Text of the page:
Carma Driver

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About Carma Driver

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    Learner License
  1. Let me share my experience with a brand new Toyota Corolla Altis (G) Automatic. On taking the car out to drive in the streets of Bangalore the joy of driving a brand new car was cut short by the sound and feel of the car's chassis scraping on a speed bump. At that time there were just 4 passengers and the trunk had two normal suitcases (standard luggage). I thought that maybe I need to drive slower and tried the next few bumps. Despite that, the car kept hitting the bumps from time to time. After returning from my journey, I went to the dealer's workshop (Ravindu Toyota, Bangalore). The personnel were extremely courteous and offered to test drive on the nearby roads to verify if the suspension was indeed faulty. Unfortunately, under able driving of the Toyota folks, the car cleared all the bumps. We tried with 4 passengers and once again it cleared the bumps. I was told that I need to avoid pressing the brake after the front wheels glide over the bump. Otherwise, the car sits down a little and touches the bump. I agreed and decided to do that going forward. Today, once again on the streets of Bangalore (different roads), with five people in the car (and no luggage), and driving as directed, the car once again scraped the muffler after crossing the bump. My concerns are below: Roads in India invariably have unscientific speed breakers (bumps). We definitely need vehicles to clear them. Using an automatic, it is almost impossible to drive without pressing the brake before or after a bump. Because the car immediately starts to accelerate. And most of the time there is some obstruction or the other in front (vehicle etc) that requires us to brake. I had never heard of Toyota Corolla having a 'ground scraping' issue - though it was more common heard for Honda Civic. Can Toyota consider adding some spacers to the suspension to let the car ride a little stiffer and prevent hitting the road?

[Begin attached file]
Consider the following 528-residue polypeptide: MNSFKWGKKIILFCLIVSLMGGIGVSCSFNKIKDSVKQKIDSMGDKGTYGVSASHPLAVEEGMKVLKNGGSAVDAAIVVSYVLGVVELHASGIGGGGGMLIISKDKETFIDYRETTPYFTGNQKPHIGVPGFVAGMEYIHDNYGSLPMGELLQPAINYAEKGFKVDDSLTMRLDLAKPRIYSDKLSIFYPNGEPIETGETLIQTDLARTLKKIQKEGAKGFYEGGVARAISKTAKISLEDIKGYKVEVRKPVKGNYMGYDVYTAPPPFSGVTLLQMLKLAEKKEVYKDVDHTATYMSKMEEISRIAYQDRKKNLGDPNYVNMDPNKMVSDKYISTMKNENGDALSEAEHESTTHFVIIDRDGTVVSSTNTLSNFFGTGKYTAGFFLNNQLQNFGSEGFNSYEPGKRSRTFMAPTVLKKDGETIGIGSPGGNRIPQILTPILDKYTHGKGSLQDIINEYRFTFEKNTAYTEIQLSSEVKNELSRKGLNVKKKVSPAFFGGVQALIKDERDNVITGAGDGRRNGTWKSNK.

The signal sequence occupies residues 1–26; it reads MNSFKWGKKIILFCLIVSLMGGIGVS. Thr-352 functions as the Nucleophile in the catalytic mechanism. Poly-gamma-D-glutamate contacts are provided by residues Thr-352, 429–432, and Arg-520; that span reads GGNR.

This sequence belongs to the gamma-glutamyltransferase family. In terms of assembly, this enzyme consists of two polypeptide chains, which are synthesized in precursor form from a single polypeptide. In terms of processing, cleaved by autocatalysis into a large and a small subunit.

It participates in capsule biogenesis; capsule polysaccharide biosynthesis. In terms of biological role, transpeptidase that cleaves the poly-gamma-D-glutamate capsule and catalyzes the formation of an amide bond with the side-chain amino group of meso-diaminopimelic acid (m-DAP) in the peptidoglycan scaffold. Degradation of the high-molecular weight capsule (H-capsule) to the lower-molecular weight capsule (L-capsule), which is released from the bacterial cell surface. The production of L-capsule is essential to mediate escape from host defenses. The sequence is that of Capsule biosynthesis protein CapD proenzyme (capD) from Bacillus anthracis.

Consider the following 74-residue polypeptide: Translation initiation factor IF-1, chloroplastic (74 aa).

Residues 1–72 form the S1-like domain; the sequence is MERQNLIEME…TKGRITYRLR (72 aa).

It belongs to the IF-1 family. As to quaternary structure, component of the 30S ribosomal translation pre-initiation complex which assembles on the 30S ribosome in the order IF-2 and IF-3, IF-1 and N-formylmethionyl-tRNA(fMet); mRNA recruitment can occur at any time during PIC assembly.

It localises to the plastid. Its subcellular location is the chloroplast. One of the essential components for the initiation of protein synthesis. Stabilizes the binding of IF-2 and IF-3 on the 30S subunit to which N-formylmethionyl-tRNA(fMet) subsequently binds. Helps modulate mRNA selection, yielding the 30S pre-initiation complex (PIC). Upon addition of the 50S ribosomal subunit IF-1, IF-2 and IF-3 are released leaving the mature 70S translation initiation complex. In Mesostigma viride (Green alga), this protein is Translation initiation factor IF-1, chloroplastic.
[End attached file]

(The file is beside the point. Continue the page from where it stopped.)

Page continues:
2. I have taken the car on the highway drive. As per the manual, the only recommendation was not to drive at extremely high speeds. So I somewhat stretched beyond 80 km/hr (especially in stretches where the official speed limit was 100 km/hr. The vehicle ran very well and for the most part the 'eco' driving indicator lit up - indicating that the engine was used at the optimum level. I varied the speed and the rpm as advised in the posts. There is one very disconcerting and painful thing I encountered. The body of Corolla Altis kept scraping and even hitting the speedbumps (with just 4 normal sized people in the car plus reasonable luggage). The dealer offered to examine it. More on another thread as this thread relates to new car driving constraints.
  3. Found some more info here on running in period (or break-in period) for new automobiles. Another source is here. While the articles are targeted at driving in western countries, I presume it would also apply for Toyotas made in India. There appears to be some consensus on varying the load on the engine all the time during the running in period. However, the speed limit seems to vary.
  4. Thank you krudes and CarCrazyASTL ! @librankur Approx 17L on-road here in BGL. Going North :-)
  5. Thank you librankur ! I plan to drive on NH-7 (which has fairly good road tarmac). I remember reading that one should vary the driving speed (at least engine RPM) during the running in period. In the yester years, auto makers used to specifically state the running-in speed limits in order to mate the moving metal parts. But now I am told that running-in period isn't a constraint for these new technology cars. By the way, this car has auto transmission.
  6. Seek advise from automobile experts. Can a brand new car (Toyota Corolla Altis) be driven on a 600 KM journey straight from the showroom? What precautions need to be taken to ensure that engine and transmission longevity be preserved? Thanks.